Originally posted by Carlos Hampton:
I do the version explained by Harry Lorayne in one his booklets, I believe is called my favorite card tricks.
His version is also impromptu. I was wondering if you can point out the differences between the Grant's version and Lorayne's if any. Thanks in advance.
The Lorayne version "Out of This Universe", if performed as outlined in his book "Close-up Card Magic" is quite convoluted (but still very good). I suspect most people who perform it may in fact be doing a scaled down variation.
As listed in Close-up Card Magic, the handling sequence of events (and this is *after* the open separation ruse- which is a different effect altogether) is...
1) Deal four Bridge hands, and reassemble.
2) Allow spectator to deal four bridge hands at random.
3) Two freely selected quarters shuffled together, the other two then shuffled together.
4) The two halves shuffled together.
5) Spectator deals the cards at random into two piles.
6) These two piles are shuffled together.
7) Spectator deals three piles
8) Performer predicts number of red and black cards in center pile.
9) Remaining piles shown to be all red, and all black respectively.
Quite an exhausting effect, but also very perplexing. If one is going for a "challenge" piece, this is certainly it. Perhaps it is best suited for formal performances, or as an effect "for the boys."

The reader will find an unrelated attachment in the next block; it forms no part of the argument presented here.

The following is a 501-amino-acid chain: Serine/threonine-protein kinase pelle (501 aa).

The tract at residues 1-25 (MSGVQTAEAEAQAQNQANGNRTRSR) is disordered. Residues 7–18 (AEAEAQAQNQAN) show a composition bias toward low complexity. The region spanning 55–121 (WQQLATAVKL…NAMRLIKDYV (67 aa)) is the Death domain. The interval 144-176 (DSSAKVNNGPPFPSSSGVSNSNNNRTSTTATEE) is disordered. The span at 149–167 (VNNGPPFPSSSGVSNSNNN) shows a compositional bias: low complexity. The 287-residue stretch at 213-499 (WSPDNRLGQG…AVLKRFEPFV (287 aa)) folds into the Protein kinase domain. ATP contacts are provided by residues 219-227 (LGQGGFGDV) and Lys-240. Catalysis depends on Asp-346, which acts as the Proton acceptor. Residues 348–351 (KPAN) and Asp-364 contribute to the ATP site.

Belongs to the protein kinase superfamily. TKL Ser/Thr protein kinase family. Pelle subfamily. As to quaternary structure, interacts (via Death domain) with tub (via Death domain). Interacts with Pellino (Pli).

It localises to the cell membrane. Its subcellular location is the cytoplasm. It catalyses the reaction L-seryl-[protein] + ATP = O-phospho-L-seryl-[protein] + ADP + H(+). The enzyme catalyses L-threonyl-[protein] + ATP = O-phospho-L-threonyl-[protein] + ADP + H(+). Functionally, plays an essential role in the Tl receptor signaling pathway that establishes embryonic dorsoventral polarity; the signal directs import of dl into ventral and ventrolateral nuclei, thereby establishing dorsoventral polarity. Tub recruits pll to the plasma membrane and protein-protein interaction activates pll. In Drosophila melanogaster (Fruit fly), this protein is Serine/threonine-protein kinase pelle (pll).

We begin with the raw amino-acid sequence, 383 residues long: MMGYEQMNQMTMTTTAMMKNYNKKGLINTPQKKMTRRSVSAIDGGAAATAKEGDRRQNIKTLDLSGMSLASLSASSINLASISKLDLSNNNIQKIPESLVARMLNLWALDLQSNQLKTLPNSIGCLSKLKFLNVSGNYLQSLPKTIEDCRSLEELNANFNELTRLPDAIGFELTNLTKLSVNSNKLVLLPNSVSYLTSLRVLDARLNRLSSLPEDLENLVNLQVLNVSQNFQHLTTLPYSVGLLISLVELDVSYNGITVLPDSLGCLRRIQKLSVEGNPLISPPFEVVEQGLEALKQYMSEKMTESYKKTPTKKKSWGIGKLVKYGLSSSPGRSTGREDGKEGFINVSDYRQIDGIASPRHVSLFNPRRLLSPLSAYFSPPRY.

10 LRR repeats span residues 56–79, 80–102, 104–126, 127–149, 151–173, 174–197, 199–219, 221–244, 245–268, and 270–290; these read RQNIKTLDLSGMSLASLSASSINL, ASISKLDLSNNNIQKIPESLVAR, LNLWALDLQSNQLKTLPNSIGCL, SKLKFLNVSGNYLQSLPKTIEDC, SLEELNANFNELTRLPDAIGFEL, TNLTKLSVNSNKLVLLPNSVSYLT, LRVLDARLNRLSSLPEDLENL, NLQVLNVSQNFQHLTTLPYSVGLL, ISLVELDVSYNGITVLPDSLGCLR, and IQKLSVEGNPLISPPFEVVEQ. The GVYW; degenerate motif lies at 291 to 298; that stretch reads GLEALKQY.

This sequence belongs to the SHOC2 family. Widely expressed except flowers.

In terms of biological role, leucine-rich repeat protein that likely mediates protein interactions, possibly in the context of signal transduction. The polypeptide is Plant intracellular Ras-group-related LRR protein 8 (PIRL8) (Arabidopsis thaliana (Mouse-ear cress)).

The Grant Nu Way Out of This World is certainly more elegant, and much closer to the original OOTW. The biggest difference to the original being that the deck is freely shuffled, and the first half of the pack dealt by the magician who looks at the cards (into piles chosen by the spectator).
The Grant version as viewed by Eugene Burger, while wonderful, still suffered from two of the same "problems" as in the original. In his booklet "Intimate Power", Eugene effectively solves these problems through presentation. He also emphasizes the point that with the Grant variation you do not need to use the entire deck. In other words, the deck can be shuffled by the spectator, and a portion (perhaps a 3rd) used for the effect. This makes for an even more economical effect, and perfect for table workers.
With these things in mind, the two aforementioned variations of OOTW are quite contrary to one another. Each has strengths depending on what the performer is looking for.
Hope this was of help.